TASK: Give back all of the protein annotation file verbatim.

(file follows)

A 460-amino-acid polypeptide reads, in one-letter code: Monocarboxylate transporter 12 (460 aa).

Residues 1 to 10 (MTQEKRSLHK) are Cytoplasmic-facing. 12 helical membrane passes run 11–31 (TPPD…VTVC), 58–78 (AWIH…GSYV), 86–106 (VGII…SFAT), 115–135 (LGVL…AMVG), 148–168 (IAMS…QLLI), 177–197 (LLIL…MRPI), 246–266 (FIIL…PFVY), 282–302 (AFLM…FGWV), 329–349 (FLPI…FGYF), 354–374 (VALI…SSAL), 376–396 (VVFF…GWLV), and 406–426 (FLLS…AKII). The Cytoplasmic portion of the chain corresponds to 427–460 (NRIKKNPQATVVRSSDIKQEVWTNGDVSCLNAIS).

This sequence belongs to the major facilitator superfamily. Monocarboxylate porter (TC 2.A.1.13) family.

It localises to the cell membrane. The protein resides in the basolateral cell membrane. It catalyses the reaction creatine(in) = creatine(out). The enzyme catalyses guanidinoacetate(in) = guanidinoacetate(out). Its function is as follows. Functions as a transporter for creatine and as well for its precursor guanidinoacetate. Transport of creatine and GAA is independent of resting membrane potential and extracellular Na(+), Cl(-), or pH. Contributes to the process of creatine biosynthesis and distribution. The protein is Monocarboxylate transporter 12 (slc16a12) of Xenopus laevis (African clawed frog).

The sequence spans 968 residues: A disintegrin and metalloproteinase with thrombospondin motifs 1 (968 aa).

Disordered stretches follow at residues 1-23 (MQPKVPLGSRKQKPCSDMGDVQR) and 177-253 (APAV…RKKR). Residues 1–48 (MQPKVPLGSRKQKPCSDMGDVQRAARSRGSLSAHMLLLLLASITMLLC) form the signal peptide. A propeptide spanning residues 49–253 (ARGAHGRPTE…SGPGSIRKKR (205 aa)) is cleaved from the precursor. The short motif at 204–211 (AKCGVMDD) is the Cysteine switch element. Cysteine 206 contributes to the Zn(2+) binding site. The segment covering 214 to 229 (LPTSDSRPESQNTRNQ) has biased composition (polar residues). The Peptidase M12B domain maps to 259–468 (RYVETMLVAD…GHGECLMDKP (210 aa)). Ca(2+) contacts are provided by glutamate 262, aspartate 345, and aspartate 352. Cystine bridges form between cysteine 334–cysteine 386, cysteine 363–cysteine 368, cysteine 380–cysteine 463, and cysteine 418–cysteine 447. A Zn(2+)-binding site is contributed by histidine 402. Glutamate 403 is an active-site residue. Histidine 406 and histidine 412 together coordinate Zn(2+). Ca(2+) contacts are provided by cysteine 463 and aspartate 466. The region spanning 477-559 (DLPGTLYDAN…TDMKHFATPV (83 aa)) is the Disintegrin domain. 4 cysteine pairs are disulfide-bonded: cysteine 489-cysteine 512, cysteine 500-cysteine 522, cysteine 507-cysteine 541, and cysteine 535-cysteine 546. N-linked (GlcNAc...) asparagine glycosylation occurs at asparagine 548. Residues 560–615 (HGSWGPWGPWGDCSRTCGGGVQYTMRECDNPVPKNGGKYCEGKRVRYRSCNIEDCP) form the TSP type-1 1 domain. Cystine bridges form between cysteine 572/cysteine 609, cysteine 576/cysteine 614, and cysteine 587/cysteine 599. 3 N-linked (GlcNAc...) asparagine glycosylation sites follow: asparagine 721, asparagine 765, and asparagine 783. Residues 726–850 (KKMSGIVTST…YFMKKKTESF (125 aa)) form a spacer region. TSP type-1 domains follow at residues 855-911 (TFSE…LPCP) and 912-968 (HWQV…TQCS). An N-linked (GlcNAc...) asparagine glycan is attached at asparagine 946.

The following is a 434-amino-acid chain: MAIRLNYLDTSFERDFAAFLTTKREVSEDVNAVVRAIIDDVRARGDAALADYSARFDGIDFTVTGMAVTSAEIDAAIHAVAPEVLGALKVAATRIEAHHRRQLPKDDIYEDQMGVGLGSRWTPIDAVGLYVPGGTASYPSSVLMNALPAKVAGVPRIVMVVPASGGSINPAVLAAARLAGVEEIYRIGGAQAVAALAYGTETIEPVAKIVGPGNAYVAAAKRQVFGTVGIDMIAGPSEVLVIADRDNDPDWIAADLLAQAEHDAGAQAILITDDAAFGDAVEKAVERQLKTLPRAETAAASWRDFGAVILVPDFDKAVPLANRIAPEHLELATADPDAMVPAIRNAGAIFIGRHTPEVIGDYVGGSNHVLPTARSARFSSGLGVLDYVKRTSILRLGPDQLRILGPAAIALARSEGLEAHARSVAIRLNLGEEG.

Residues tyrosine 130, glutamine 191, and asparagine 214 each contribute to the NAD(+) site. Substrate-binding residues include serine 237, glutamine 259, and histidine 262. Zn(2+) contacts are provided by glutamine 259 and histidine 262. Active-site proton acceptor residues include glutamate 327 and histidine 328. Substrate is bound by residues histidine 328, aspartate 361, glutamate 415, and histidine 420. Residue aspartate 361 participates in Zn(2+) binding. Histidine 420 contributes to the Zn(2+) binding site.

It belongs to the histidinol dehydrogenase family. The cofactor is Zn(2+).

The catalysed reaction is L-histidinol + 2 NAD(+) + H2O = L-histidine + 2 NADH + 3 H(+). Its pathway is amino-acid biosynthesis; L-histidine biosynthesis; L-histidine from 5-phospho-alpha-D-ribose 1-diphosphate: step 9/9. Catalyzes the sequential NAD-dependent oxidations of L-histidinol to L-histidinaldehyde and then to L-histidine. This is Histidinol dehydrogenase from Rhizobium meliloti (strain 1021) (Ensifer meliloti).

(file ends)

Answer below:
A 460-amino-acid polypeptide reads, in one-letter code: Monocarboxylate transporter 12 (460 aa).

Residues 1 to 10 (MTQEKRSLHK) are Cytoplasmic-facing. 12 helical membrane passes run 11–31 (TPPD…VTVC), 58–78 (AWIH…GSYV), 86–106 (VGII…SFAT), 115–135 (LGVL…AMVG), 148–168 (IAMS…QLLI), 177–197 (LLIL…MRPI), 246–266 (FIIL…PFVY), 282–302 (AFLM…FGWV), 329–349 (FLPI…FGYF), 354–374 (VALI…SSAL), 376–396 (VVFF…GWLV), and 406–426 (FLLS…AKII). The Cytoplasmic portion of the chain corresponds to 427–460 (NRIKKNPQATVVRSSDIKQEVWTNGDVSCLNAIS).

This sequence belongs to the major facilitator superfamily. Monocarboxylate porter (TC 2.A.1.13) family.

It localises to the cell membrane. The protein resides in the basolateral cell membrane. It catalyses the reaction creatine(in) = creatine(out). The enzyme catalyses guanidinoacetate(in) = guanidinoacetate(out). Its function is as follows. Functions as a transporter for creatine and as well for its precursor guanidinoacetate. Transport of creatine and GAA is independent of resting membrane potential and extracellular Na(+), Cl(-), or pH. Contributes to the process of creatine biosynthesis and distribution. The protein is Monocarboxylate transporter 12 (slc16a12) of Xenopus laevis (African clawed frog).

The sequence spans 968 residues: A disintegrin and metalloproteinase with thrombospondin motifs 1 (968 aa).

Disordered stretches follow at residues 1-23 (MQPKVPLGSRKQKPCSDMGDVQR) and 177-253 (APAV…RKKR). Residues 1–48 (MQPKVPLGSRKQKPCSDMGDVQRAARSRGSLSAHMLLLLLASITMLLC) form the signal peptide. A propeptide spanning residues 49–253 (ARGAHGRPTE…SGPGSIRKKR (205 aa)) is cleaved from the precursor. The short motif at 204–211 (AKCGVMDD) is the Cysteine switch element. Cysteine 206 contributes to the Zn(2+) binding site. The segment covering 214 to 229 (LPTSDSRPESQNTRNQ) has biased composition (polar residues). The Peptidase M12B domain maps to 259–468 (RYVETMLVAD…GHGECLMDKP (210 aa)). Ca(2+) contacts are provided by glutamate 262, aspartate 345, and aspartate 352. Cystine bridges form between cysteine 334–cysteine 386, cysteine 363–cysteine 368, cysteine 380–cysteine 463, and cysteine 418–cysteine 447. A Zn(2+)-binding site is contributed by histidine 402. Glutamate 403 is an active-site residue. Histidine 406 and histidine 412 together coordinate Zn(2+). Ca(2+) contacts are provided by cysteine 463 and aspartate 466. The region spanning 477-559 (DLPGTLYDAN…TDMKHFATPV (83 aa)) is the Disintegrin domain. 4 cysteine pairs are disulfide-bonded: cysteine 489-cysteine 512, cysteine 500-cysteine 522, cysteine 507-cysteine 541, and cysteine 535-cysteine 546. N-linked (GlcNAc...) asparagine glycosylation occurs at asparagine 548. Residues 560–615 (HGSWGPWGPWGDCSRTCGGGVQYTMRECDNPVPKNGGKYCEGKRVRYRSCNIEDCP) form the TSP type-1 1 domain. Cystine bridges form between cysteine 572/cysteine 609, cysteine 576/cysteine 614, and cysteine 587/cysteine 599. 3 N-linked (GlcNAc...) asparagine glycosylation sites follow: asparagine 721, asparagine 765, and asparagine 783. Residues 726–850 (KKMSGIVTST…YFMKKKTESF (125 aa)) form a spacer region. TSP type-1 domains follow at residues 855-911 (TFSE…LPCP) and 912-968 (HWQV…TQCS). An N-linked (GlcNAc...) asparagine glycan is attached at asparagine 946.

The following is a 434-amino-acid chain: MAIRLNYLDTSFERDFAAFLTTKREVSEDVNAVVRAIIDDVRARGDAALADYSARFDGIDFTVTGMAVTSAEIDAAIHAVAPEVLGALKVAATRIEAHHRRQLPKDDIYEDQMGVGLGSRWTPIDAVGLYVPGGTASYPSSVLMNALPAKVAGVPRIVMVVPASGGSINPAVLAAARLAGVEEIYRIGGAQAVAALAYGTETIEPVAKIVGPGNAYVAAAKRQVFGTVGIDMIAGPSEVLVIADRDNDPDWIAADLLAQAEHDAGAQAILITDDAAFGDAVEKAVERQLKTLPRAETAAASWRDFGAVILVPDFDKAVPLANRIAPEHLELATADPDAMVPAIRNAGAIFIGRHTPEVIGDYVGGSNHVLPTARSARFSSGLGVLDYVKRTSILRLGPDQLRILGPAAIALARSEGLEAHARSVAIRLNLGEEG.

Residues tyrosine 130, glutamine 191, and asparagine 214 each contribute to the NAD(+) site. Substrate-binding residues include serine 237, glutamine 259, and histidine 262. Zn(2+) contacts are provided by glutamine 259 and histidine 262. Active-site proton acceptor residues include glutamate 327 and histidine 328. Substrate is bound by residues histidine 328, aspartate 361, glutamate 415, and histidine 420. Residue aspartate 361 participates in Zn(2+) binding. Histidine 420 contributes to the Zn(2+) binding site.

It belongs to the histidinol dehydrogenase family. The cofactor is Zn(2+).

The catalysed reaction is L-histidinol + 2 NAD(+) + H2O = L-histidine + 2 NADH + 3 H(+). Its pathway is amino-acid biosynthesis; L-histidine biosynthesis; L-histidine from 5-phospho-alpha-D-ribose 1-diphosphate: step 9/9. Catalyzes the sequential NAD-dependent oxidations of L-histidinol to L-histidinaldehyde and then to L-histidine. This is Histidinol dehydrogenase from Rhizobium meliloti (strain 1021) (Ensifer meliloti).